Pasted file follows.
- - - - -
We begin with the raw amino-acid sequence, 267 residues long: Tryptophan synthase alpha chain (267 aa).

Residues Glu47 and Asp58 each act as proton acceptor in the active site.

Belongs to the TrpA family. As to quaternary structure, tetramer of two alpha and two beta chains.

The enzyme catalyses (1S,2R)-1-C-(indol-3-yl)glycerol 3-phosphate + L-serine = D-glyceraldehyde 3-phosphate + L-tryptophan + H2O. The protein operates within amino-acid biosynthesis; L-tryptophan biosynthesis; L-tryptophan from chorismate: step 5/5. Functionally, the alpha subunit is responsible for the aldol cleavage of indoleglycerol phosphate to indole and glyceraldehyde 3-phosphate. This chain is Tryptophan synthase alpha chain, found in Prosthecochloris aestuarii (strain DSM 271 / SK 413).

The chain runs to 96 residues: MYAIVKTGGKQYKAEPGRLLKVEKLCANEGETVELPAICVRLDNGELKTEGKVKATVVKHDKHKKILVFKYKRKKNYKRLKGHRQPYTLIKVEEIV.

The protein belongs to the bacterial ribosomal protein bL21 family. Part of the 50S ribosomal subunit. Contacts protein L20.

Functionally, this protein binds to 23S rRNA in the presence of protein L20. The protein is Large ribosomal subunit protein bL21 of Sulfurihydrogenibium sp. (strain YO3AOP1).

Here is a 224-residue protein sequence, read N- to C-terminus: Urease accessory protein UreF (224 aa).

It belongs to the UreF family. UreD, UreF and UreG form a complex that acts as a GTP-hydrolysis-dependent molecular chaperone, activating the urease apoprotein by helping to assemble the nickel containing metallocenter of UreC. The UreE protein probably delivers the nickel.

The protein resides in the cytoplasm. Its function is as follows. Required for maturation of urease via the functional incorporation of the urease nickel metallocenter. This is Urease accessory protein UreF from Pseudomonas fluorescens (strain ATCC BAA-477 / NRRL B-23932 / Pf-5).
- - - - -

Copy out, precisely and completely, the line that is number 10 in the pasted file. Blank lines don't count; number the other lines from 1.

The protein resides in the cytoplasm. Its function is as follows. Required for maturation of urease via the functional incorporation of the urease nickel metallocenter. This is Urease accessory protein UreF from Pseudomonas fluorescens (strain ATCC BAA-477 / NRRL B-23932 / Pf-5).